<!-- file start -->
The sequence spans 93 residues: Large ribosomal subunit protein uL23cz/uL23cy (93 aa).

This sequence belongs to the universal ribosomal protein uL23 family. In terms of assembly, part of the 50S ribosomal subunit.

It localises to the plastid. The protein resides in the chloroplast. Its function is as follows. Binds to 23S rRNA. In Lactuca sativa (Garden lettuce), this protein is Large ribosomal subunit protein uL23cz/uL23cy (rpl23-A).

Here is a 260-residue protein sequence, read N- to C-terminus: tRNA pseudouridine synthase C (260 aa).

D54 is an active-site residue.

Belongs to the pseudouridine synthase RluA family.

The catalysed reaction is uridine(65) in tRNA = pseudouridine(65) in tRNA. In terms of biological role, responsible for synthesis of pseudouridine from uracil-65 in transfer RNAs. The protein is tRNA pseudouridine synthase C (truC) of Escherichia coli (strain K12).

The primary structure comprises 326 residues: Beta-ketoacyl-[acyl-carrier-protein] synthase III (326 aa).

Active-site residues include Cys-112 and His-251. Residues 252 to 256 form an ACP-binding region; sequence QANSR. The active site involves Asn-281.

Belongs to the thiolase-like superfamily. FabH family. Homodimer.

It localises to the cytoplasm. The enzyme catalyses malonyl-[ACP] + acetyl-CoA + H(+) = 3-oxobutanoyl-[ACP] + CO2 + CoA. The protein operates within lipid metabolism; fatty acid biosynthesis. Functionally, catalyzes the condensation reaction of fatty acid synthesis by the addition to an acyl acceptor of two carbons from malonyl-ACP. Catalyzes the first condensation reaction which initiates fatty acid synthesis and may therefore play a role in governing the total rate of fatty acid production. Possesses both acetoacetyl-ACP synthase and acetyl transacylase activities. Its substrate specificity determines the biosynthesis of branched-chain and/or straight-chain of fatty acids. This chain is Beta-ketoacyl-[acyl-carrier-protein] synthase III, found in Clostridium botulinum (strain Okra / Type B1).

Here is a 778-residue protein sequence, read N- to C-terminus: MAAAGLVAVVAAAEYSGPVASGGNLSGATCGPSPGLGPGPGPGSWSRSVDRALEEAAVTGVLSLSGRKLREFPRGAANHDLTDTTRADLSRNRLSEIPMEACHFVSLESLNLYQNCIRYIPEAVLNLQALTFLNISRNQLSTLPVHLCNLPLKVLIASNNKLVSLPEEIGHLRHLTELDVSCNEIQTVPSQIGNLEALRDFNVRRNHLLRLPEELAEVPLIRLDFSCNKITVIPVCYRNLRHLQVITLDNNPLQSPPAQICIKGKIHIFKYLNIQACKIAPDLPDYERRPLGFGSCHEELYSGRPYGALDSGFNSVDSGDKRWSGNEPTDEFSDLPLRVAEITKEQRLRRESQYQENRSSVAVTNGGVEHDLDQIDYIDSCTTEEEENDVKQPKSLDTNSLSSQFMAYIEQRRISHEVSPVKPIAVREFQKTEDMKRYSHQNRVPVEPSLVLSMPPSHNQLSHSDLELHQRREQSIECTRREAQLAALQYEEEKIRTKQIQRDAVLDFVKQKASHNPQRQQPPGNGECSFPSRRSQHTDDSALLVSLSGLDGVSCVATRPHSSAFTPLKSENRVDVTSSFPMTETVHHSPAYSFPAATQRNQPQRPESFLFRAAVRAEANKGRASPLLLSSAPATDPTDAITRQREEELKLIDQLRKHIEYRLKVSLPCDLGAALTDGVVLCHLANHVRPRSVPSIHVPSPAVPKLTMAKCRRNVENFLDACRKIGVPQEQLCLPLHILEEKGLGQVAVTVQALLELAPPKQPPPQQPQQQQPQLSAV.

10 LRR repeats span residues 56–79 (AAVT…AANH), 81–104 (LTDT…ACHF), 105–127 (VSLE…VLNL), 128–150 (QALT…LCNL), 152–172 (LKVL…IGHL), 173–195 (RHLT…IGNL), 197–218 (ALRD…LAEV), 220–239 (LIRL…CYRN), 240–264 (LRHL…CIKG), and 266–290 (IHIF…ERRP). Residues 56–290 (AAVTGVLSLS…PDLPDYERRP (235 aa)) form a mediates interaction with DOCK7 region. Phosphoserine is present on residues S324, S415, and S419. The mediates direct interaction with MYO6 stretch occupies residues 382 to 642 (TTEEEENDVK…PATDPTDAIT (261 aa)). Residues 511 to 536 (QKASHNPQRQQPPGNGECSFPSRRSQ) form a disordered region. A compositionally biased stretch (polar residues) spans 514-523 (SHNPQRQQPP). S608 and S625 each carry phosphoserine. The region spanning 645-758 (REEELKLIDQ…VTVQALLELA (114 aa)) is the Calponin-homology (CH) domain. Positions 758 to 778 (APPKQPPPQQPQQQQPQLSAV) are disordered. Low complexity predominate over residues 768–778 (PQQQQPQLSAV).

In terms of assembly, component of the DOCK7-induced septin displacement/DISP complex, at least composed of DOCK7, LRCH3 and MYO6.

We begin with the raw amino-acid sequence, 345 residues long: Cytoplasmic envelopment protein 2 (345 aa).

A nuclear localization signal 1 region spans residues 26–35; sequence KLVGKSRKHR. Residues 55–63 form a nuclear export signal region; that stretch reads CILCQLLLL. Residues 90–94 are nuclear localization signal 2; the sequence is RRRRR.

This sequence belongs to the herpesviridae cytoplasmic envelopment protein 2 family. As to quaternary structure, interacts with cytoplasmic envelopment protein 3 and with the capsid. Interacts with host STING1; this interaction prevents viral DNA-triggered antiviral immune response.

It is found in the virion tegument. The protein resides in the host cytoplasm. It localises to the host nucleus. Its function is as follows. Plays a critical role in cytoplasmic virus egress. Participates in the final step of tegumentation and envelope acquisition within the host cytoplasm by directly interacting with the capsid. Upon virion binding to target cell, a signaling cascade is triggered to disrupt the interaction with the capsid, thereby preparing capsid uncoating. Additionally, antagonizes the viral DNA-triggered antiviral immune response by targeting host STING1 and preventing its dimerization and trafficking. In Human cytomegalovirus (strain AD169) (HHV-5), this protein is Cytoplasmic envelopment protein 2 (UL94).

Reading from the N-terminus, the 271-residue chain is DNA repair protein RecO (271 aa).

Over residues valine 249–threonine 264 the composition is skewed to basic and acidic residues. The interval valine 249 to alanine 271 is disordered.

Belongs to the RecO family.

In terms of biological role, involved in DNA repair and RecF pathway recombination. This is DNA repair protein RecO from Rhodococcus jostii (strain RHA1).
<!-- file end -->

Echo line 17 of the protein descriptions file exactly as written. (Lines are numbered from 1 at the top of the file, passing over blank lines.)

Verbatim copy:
This sequence belongs to the herpesviridae cytoplasmic envelopment protein 2 family. As to quaternary structure, interacts with cytoplasmic envelopment protein 3 and with the capsid. Interacts with host STING1; this interaction prevents viral DNA-triggered antiviral immune response.